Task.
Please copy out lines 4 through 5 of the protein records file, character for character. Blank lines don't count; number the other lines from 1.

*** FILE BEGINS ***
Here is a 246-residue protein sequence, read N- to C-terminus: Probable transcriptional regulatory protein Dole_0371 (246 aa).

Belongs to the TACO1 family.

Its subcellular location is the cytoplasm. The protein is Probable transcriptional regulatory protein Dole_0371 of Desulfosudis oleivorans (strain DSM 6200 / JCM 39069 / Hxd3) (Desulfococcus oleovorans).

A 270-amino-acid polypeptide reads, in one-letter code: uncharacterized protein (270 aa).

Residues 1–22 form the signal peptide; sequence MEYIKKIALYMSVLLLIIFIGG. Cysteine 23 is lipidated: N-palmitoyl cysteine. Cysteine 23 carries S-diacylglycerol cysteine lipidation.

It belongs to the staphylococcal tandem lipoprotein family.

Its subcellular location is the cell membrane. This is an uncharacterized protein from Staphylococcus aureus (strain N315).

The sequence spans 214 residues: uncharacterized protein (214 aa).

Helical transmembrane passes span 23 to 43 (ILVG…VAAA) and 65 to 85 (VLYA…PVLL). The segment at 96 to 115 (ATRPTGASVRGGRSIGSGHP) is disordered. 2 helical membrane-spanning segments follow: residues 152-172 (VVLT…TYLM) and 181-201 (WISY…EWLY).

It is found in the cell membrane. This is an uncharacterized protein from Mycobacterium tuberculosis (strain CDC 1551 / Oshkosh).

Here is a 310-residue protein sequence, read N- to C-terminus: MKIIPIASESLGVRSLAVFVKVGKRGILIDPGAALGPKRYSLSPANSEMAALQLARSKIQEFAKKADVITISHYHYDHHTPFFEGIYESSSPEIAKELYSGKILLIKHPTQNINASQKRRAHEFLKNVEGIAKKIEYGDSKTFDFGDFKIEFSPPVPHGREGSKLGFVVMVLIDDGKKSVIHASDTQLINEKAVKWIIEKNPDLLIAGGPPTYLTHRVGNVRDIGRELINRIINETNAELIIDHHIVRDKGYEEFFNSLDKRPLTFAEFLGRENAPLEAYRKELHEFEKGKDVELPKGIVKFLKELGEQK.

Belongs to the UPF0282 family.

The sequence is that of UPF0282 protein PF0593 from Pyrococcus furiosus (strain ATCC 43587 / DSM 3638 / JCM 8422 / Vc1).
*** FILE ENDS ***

A 270-amino-acid polypeptide reads, in one-letter code: uncharacterized protein (270 aa).

Residues 1–22 form the signal peptide; sequence MEYIKKIALYMSVLLLIIFIGG. Cysteine 23 is lipidated: N-palmitoyl cysteine. Cysteine 23 carries S-diacylglycerol cysteine lipidation.